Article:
World War II Glider Assault Tactics

World War II Glider Assault Tactics

5.0 2
by Gordon L. Rottman, Peter Dennis
     
 

View All Available Formats & Editions

From Eben Emael to Crete, Sicily, Market Garden, the Rhine, and Burma, glider-borne paratroopers brought extra firepower to bear using techniques that helicopter troops adapted for modern air cavalry techniques.

This book explains the development and organization of World War II glider troops, their mounts, and the air squadrons formed to tow them; the steep and

Overview

From Eben Emael to Crete, Sicily, Market Garden, the Rhine, and Burma, glider-borne paratroopers brought extra firepower to bear using techniques that helicopter troops adapted for modern air cavalry techniques.

This book explains the development and organization of World War II glider troops, their mounts, and the air squadrons formed to tow them; the steep and costly learning-curve, as armies and air forces worked out the techniques needed to carry and deliver men and equipment safely to the chosen landing zones; and the tactics that such troops learned to employ once they arrived on the battlefield. All these aspects are illustrated by reference to famous operations, including the German assault on Crete (1941), the Allied assault on Sicily (1943), the Allied Normandy landings and Operation Market Garden (1944), the Rhine crossings (1945), and also the Allied operations in Burma to insert and resupply the "Chindits" behind Japanese lines (1944).

The major weakness of the military paratrooper is the limited load of kit that he can carry during the jump, making his combat endurance short unless he is quickly re-supplied. Military gliders came of age in World War II, when glider-assault infantry were the forerunners of today's helicopter-delivered airmobile troops. From the light pre-war sports and training machines, several nations developed troop-carrying gliders capable of getting a whole squad or more of infantry, with heavy weapons, onto the ground quickly, with the equipment that paratroopers simply could not carry. Gliders were also developed to carry light artillery, antitank guns, jeeps, and even special lightweight tanks. They made up at least one-third of the strength of US, British, and German airborne divisions in major battles, and they also carried out several daring coup de main raids and spearhead operations. However, the dangers were extreme, the techniques were difficult, the losses were heavy (particularly during night operations), and the day of the glider assault was relatively brief.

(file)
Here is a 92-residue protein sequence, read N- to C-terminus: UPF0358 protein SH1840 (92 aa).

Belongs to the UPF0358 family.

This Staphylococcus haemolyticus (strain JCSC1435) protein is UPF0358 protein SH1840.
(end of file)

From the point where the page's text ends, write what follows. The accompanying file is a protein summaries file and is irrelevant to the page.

Editorial Reviews

From the Publisher

“Covers the origins, the gliders, the glider types, tug aircraft, glider pilots, glider delivered units and glider operations. Each section is broken down covering how each country used their gliders, how they trained their pilots and how operations were executed. I highly recommend this book to anyone that has an interest in military history or the gliders of World War II.” —Mike Van Schoonhoven, IPMS/USA

Product Details

ISBN-13:
9781782007739
Publisher:
Bloomsbury USA
Publication date:
03/18/2014
Series:
Elite Series
Pages:
64
Sales rank:
848,863
Product dimensions:
9.50(w) x 7.10(h) x 0.10(d)

Meet the Author


Gordon L. Rottman entered the US Army in 1967, volunteered for Special Forces and completed training as a weapons specialist. He served in the 5th Special Forces Group in Vietnam in 1969-70 and subsequently in airborne infantry, long-range patrol, and intelligence assignments until retiring after 26 years. He was a Special Operations Forces scenario writer at the Joint Readiness Training Center for 12 years and is now a freelance writer, living in Texas. The author lives in Cypress, TX.

Customer Reviews

Average Review:

Write a Review

and post it to your social network

     

Most Helpful Customer Reviews

See all customer reviews >

World War II Glider Assault Tactics 5 out of 5 based on 0 ratings. 1 reviews.
Anonymous More than 1 year ago
Thanks. Padded there